We anchored at Rainbow Beach, in front of the only true beach bar on this side of the island. Sadly, Freedom City Surf had not survived the hurricane. I had spent many hours there recovering from my hand injury three years ago, and the people had been kind and fun to hang around with. Tim was suffering from a sinus bleed, and Bill was able to call a doctor involved in sports medicine bleeding to get good advice. Tim took a day off diving, and luckily the bleed did not recur.
Dave, Bill and I dove Rainbow Reef, a sloping coral field just off the beach. There were huge branching corals that we had not seen alive before on this trip. They were six or eight feet tall with individual branches eight inches in diameter, clustered in groups ten feet wide. We had seen remnants of this type of coral, looking like fallen tree trunks, at other sites. It was exciting to see them full of mature reef fish and other critters. The intent for this dive was to do a nice shallow reef dive, but it was so clear and warm that when we looked at our gauges we had descended to 70 feet, and could clearly see the surface.
We moved the boat over to the pier, joining ten boats at anchor, and watching the dive shop boats move on and off the dock. The pier is long, built for a major cruise ship to tie up alongside, and wide, supported by rows of three pillars that extend from the shore to 100 feet of water. We tied the dinghy off to one of the pillars towards the end of the dock, descended, and swam the length of the pier. Each of the pillars is encrusted with sponges, corals, tube worms of many colors, with a bright red sponge catching the eye. There are piles of debris under the pier that provide shelter and structure for clouds of fish. This is the home of sea horses, and we hunted for them. I’m glad I don’t make a living doing that.
We dropped right into a school of Sergeant Majors which provided a convenient marker for where we had left the skiff. We saw a short-armed octopus, and were able to watch it work through a series of colors and textures as it moved from a purple coral, over white sand, and on to a dead black and white coral rock. It’s skin changed from purple and lumpy, to white and smooth, to black and white with square crosshatching as it tried desperately to hide from us. Nearby were cuttlefish, a close relative, swimming in the open water. There were large barracuda swimming along with us, and we worked right into a cloud of silvery fish about a foot long, swimming in unison and somehow staying just out of reach as we swam with the school. This was a shallow dive, starting at 40 feet and working up to 20 or so as we swam towards shore, and the water and air temps were the same 80 degrees. Nonetheless, it was relaxing and fascinating enough that it became my longest dive ever at 75 minutes, and I came out cold, and glad I had a warm fuzzy back at the boat.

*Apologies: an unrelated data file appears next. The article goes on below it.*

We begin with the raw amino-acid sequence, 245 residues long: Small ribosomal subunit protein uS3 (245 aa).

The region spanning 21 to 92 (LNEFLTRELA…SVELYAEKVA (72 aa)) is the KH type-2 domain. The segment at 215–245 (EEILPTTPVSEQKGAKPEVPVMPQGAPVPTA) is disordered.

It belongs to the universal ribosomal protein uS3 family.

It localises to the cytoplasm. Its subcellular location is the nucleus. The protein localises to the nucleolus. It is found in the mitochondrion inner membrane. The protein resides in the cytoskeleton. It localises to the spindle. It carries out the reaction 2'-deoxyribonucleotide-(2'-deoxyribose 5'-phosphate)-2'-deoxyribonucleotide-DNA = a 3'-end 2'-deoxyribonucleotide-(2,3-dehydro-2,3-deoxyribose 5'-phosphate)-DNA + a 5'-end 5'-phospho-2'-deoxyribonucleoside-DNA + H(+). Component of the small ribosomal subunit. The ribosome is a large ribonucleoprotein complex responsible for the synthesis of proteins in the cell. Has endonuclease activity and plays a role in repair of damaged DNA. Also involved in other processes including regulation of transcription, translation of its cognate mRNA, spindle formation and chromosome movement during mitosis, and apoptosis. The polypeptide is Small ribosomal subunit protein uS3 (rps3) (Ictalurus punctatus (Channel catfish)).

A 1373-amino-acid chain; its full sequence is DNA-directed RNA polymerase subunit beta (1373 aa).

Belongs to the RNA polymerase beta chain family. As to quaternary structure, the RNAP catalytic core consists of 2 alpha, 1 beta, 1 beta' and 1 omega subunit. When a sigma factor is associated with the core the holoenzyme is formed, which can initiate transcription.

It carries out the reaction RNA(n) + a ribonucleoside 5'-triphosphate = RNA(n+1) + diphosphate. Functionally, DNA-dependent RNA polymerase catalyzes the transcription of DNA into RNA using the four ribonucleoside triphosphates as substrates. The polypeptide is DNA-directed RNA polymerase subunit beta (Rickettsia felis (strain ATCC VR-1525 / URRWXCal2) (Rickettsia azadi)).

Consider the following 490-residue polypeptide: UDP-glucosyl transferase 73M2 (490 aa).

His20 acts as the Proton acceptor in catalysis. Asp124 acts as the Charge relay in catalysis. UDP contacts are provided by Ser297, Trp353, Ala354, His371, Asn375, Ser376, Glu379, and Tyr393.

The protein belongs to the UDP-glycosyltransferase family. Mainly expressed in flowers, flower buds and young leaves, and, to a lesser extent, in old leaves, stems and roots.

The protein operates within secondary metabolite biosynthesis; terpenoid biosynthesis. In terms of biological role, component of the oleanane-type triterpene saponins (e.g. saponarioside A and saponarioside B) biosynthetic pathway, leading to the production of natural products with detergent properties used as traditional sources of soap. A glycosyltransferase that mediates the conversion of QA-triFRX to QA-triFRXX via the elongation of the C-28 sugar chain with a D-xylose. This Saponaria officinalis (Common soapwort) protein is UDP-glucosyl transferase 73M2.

The sun quickly solved the shivering, and we began to plan the next day’s dive, thinking that it was time to dive the Wall at Cane Bay. We called and surfed trying to find a rental car, and there was not one to be found on St. Croix. It was frustrating, as one of the fun things about the island is the shore side activities-visiting old Christiansted, the Cruzan distillery, the jungle bar, and seeing the sugar plantation heritage. This is one of the vestiges of the hurricane—St. Croix wants tourists and independent travelers, but the support systems needed are not quite back yet.
We decided to go into town and see if there wer other ways to do this, and walked past a new resort under construction, the Fred, that was holding a fundraiser for the local animal welfare group. We jumped right in and got to meet a bunch of locals while enjoying the view from the fancy resort.
We moved on to a bar closer to the boat, for excellent flatbread style pizza—English Stilton cheese and Granny Smith apples, goat cheese and prosciutto—and pool. One of the women beating Dave and Tim at pool had a car key dangling from her belt, so i asked her how to get a ride to Cane Bay. She pointed to her boyfriend at the end of the bar and said talk to that guy. I went over and met Paul, who is a construction guy doing hurricane reconstruction. He has a pickup truck, and was planning to go to that side of the island anyway. He offered to give us a ride over in the morning, leaving it up to us to find our way back.